Who should be Canada's national librarian? A librarian or an economist?

Library and Archives Canada

The country’s librarians and archivists never had a good feeling from the start about Daniel Caron, the economist appointed in 2009 by Heritage Minister James Moore to be Canada’s Librarian and Archivist of Canada, partly because, they felt, his professional training and pedigree was as an economist. (He did a postgraduate degree in economics at Laval and then a doctorate in “applied human sciences” at the Université de Montréal.) Caron, in 2009, was also taking over what was described as a newly “unified” institution. Rather than have separate two separate positions — a national Librarian and a Chief Archivist — both jobs were going to “unified” in one office and Caron was picked to make it a success.

Continue reading Who should be Canada's national librarian? A librarian or an economist?

In hot water for big spending ways, Canada's top librarian quits

Hot off the presses ..

Not only did the French- and English-speaking Caron bill taxpayers more than $4,000 in 2011-12 so he could take one-on-one Spanish lessons, he signed a $10,000 contract last year for another year’s worth of lessons though a spokesman said no charges were ever actually incurred on that second contract.

Still, Caron appeared to enjoy the taxpayer-funded perks of the job.

Caron enjoyed dining, for example, at the swanky Rideau Club in downtown Ottawa, billing taxpayers more than $2,100 for his 31 visits to the members-only club over the last two years. And if he wasn’t eating at the Rideau Club, taxpayers still paid: He expensed more than $8,700 for 35 business lunches elsewhere over the last two years.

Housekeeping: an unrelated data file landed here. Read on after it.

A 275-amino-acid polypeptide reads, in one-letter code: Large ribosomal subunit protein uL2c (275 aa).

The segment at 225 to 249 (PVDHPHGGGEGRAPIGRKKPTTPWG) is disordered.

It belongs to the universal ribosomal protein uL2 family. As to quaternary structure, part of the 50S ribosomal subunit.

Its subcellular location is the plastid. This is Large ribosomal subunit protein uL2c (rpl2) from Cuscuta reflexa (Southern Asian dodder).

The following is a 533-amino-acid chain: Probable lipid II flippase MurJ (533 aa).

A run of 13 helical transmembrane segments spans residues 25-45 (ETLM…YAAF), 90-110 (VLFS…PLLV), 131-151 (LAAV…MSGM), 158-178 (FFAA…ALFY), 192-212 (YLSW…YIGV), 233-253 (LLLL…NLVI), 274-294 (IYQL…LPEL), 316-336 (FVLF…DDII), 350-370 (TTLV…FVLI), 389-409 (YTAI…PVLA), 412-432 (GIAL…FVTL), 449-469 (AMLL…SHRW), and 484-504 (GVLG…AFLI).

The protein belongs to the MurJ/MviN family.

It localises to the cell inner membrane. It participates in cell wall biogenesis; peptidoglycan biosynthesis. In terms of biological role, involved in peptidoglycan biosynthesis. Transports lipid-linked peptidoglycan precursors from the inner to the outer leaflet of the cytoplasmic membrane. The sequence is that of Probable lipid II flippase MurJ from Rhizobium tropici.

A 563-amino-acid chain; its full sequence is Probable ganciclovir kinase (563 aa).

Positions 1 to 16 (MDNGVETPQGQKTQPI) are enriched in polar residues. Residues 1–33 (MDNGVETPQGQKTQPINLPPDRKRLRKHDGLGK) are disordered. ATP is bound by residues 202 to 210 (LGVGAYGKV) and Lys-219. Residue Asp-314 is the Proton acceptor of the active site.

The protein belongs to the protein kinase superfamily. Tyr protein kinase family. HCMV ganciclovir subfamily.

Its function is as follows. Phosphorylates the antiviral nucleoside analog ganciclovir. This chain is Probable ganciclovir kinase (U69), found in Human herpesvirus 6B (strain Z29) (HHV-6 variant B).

Researchers with the opposition NDP calculated that Caron’s total bill to taxpayers for his travel and hospitality was more than $87,000 last year alone, including six trips to Europe so he could meet with international archivists. By comparison, his boss, the heritage minister, spent about only half that – $47,755 – on travel and hospitality.

via Sun News : In hot water for big spending ways, Canada’s top librarian quits.

The opposition NDP is on to this:

Coast Guard gets first of its 'Hero' Class vessels, CCGS Private Robertson V.C.

CCGS Private Robertson V.C.

The federal government today put a brand new Coast Guard vesssel, the CCGS Private Robertson V.C. (handout pic above) into service in Sarnia, today.

From the press release announcing her service: Continue reading Coast Guard gets first of its 'Hero' Class vessels, CCGS Private Robertson V.C.

The War Museum's latest: The tank that launched Canada's Armoured Corps

Before restoration: Canadian War Museum's M1917 tank
BEFORE: This First World War M1917 tank was doing duty as a logging tractor near Bracebridge, ON before the Canadian War Museum acquired it in 1997.

The Canadian War Museum today unveiled the latest edition to its excellent LeBreton Gallery, the garage-like space in the building’s southeast corner that houses a very cool collection of military vehicles, artillery and one large jet plane. The latest edition is a restored M1917 Six-Ton Tank, one of only two such machines thought to exist in Canada from the 950 manufactured by the Americans at the end of the First World War. The tanks came off the line in the United States too late, though, to see any action in Europe. Nonetheless, this tank played a key role in the developed of Canada’s armoured capabilities in the Second World War: Continue reading The War Museum's latest: The tank that launched Canada's Armoured Corps